NATIONAL FIRE PREVENTION WEEK
On Oct. 9, 1871, the Great Chicago Fire started. This tragic fire killed
some 300 people, left 100,000 homeless and destroyed more than 17,000
structures. One popular legend claims that Mrs. Catherine O'Leary was
milking her cow when the animal kicked over a lamp, set the O'Leary's
barn on fire and started the fiery conflagration. The city of Chicago
was fast to rebuild and soon began to remember the event with festivities.
The Fire Marshals Association of North America believed the 40th
anniversary of the Great Chicago Fire should be observed in a way
that would keep the public aware of the importance of fire prevention.
On Oct. 9, 1911, FMANA sponsored the first National Prevention Day.
In 1920, President Woodrow Wilson issued the first national Fire
Prevention Day proclamation. By 1925, President Calvin Coolidge proclaimed
the first National Fire Prevention Week, which was Oct. 4-10, 1925.
He noted that in the previous year approximately 15,000 lives had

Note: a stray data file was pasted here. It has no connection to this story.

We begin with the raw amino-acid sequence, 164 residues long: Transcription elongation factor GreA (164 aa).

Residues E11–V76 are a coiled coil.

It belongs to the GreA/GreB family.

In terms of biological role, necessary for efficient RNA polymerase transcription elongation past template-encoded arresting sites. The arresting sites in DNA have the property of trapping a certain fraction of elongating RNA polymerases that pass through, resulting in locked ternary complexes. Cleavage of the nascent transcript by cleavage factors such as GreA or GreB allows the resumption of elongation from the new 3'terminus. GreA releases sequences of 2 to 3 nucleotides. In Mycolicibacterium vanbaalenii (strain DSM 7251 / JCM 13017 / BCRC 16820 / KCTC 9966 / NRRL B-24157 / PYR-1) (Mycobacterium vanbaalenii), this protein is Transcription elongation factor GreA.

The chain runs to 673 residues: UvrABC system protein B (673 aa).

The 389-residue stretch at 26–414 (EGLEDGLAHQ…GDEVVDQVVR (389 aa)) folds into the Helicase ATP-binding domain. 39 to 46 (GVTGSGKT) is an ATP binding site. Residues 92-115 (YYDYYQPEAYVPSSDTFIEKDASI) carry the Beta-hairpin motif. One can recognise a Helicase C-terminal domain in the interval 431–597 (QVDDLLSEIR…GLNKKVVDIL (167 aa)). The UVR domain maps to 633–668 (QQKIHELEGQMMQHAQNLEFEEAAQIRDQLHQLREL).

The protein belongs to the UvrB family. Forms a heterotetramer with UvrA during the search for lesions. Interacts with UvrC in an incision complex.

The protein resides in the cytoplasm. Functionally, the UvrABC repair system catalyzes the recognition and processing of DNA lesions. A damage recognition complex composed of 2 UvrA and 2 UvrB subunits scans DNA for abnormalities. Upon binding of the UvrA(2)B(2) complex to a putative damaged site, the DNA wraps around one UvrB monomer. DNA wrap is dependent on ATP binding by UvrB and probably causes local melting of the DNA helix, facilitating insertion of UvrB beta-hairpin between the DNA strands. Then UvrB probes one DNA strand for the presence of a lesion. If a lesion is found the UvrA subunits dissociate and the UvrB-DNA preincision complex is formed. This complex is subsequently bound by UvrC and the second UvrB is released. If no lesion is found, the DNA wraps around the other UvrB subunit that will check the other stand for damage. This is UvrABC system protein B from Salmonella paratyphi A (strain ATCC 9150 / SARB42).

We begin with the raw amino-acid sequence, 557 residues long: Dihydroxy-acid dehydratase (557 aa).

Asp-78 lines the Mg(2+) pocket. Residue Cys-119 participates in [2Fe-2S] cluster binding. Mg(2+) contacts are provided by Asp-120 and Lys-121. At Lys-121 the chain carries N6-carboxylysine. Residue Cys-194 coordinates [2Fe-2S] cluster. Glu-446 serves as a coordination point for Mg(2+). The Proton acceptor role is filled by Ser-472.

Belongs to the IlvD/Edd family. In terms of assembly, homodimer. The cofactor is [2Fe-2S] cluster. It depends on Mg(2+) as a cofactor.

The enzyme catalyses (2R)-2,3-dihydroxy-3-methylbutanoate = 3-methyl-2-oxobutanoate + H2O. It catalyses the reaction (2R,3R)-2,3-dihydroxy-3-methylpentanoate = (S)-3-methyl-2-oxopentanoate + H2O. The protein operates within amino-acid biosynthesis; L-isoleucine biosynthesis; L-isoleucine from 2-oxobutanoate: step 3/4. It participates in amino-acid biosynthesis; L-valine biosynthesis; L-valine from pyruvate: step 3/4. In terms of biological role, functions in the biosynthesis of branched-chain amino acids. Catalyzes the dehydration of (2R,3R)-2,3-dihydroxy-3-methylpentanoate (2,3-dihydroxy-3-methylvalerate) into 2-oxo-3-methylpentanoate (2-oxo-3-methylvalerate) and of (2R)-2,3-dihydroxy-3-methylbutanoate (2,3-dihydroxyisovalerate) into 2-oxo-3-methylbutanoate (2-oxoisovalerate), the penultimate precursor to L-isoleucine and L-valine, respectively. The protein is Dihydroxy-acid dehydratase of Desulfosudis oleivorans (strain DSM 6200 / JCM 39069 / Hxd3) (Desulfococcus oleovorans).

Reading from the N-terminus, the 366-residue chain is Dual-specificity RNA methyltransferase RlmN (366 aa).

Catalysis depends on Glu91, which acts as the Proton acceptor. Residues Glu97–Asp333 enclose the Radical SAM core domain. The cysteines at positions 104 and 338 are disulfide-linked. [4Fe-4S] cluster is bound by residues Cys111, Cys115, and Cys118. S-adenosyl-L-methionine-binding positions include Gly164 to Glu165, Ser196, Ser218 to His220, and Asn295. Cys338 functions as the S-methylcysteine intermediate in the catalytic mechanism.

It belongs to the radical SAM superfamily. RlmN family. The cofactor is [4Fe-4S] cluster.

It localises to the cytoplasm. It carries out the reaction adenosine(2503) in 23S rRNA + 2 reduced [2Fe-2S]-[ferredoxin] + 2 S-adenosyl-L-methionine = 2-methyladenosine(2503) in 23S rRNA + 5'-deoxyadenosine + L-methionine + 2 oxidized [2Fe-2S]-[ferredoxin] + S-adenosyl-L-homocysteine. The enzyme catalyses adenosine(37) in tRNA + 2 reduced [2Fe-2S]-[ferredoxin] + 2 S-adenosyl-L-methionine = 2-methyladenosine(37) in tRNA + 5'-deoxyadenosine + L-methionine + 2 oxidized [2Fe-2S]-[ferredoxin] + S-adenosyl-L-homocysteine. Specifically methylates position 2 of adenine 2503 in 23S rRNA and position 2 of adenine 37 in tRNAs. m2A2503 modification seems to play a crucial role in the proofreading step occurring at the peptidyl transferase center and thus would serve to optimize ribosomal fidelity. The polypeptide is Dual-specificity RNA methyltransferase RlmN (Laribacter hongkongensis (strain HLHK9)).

been lost to fire in the United States. President Coolidge's proclamation
stated, "This waste results from conditions that justify a sense of
shame and horror; for the greater part of it could and ought to be
prevented.... It is highly desirable that every effort be made to
reform the conditions that have made possible so vast a destruction
of the national wealth."
Fire Prevention Week is always the week in which Oct. 9 falls.
Each year, a specific theme is chosen and is commemorated throughout
the United States. For 2004, Fire Prevention Week is October 3-9 and
the theme is "Test Your Smoke Alarms."
Visit the official
web site of National Fire Prevention Week for more information.